Avobenzone was introduced in the 1990s and is a common chemical sunscreen. Unlike other chemical sunscreens that just protect from the sunburn-causing UVB rays, avobenzone also protects from UVA rays, the rays that cause premature aging and skin cancer. This chemical is given a two rating by the EWG. So what’s wrong with avobenzone? It seems like a safe sunscreen, right?
What’s wrong with avobenzone?
Avobenzone, by itself, is relatively safe in terms of toxicity, but it breaks down quickly in the sun. Once exposed to the sun, avobenzone alone only offers about 30 minutes of protection.[i] Since UVA rays are the sneaky rays that do their damage deep within the layers of your skin, you wouldn’t even know it until many years later.
Why is avobenzone used in sunscreen?
So maybe you’re asking why they don’t they just use an ingredient that is better friends with the sunshine. We wish we knew! Because many chemical sunscreen companies still use avobenzone for UVA protection, they then have to add not-so-safe chemicals like octocrylene to make it work longer than 30 minutes.[ii] Octocrylene helps stabilize avobenzone, which is good, but it is a known endocrine disruptor that also releases free radicals.[iii] Not good. Skin sample tests showed there were more free radicals when using octocrylene than skin exposed to the sun with no sunscreen at all.[iv] And remember, free radicals, also known as reactive oxygen species (ROS), can damage skin cells and increase the risk for cancer and other health issues.[v]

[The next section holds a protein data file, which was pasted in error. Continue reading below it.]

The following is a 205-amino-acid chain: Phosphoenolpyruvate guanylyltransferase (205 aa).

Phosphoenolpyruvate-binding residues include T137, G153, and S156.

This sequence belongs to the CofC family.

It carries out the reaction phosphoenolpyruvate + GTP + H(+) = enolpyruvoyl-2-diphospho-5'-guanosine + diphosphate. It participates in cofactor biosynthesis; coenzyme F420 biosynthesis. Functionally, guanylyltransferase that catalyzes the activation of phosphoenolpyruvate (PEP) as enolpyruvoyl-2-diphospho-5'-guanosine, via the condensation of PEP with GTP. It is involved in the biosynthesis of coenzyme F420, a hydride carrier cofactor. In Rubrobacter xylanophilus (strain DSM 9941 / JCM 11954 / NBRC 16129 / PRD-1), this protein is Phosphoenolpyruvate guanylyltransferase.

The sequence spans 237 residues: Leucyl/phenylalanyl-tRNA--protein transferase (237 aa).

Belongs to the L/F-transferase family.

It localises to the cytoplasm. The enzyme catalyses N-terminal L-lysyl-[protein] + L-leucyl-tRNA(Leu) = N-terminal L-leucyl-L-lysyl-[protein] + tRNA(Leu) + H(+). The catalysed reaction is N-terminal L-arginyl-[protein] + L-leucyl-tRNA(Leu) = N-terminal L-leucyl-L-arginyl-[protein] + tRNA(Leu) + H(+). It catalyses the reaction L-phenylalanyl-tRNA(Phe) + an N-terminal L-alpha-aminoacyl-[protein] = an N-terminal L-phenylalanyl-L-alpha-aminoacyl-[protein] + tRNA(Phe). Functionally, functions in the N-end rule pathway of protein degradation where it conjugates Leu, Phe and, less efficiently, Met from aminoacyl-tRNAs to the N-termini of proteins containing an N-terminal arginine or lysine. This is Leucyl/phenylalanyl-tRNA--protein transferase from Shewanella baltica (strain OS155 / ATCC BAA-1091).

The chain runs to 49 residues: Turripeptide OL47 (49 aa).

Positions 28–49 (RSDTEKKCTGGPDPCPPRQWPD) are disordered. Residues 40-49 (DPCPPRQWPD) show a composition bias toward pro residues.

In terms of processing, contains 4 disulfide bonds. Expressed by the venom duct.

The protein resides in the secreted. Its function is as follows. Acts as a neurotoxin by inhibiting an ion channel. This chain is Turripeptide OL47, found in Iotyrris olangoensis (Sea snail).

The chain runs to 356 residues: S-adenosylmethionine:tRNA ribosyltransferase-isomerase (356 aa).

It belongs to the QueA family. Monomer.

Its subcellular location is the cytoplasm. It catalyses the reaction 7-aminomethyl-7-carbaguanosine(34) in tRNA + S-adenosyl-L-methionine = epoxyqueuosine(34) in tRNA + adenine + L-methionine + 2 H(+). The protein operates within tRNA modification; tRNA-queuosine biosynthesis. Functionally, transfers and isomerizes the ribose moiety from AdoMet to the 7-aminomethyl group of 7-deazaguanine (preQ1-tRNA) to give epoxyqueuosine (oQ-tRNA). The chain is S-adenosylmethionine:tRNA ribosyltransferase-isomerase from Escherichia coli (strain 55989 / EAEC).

Alternatives to avobenzone
Free radicals are neither free nor rad. Solving one problem by creating another one just doesn’t make sense. Luckily, zinc oxide, like we use in Goddess Garden sunscreens offers natural broad-spectrum sun protection from both burning rays and the rays that cause premature skin aging and skin cancer. Zinc doesn’t break down in the sun, and it doesn’t release free radicals. It is also reef safe, unlike octocrylene. A sunscreen that is good for us and good for coral reefs? Now that is actually rad!
[i] http://www.acne.org/blog/2010/07/06/more-on-avobenzone-and-octocrylene-our-sunscreen-ingredients/ [ii] http://www.ewg.org/skindeep/ingredient/700596/AVOBENZONE/ [iii] https://www.ncbi.nlm.nih.gov/pmc/articles/PMC3443608/ [iv] https://www.ncbi.nlm.nih.gov/pubmed/17015167 [v] https://www.ncbi.nlm.nih.gov/pmc/articles/PMC3249911/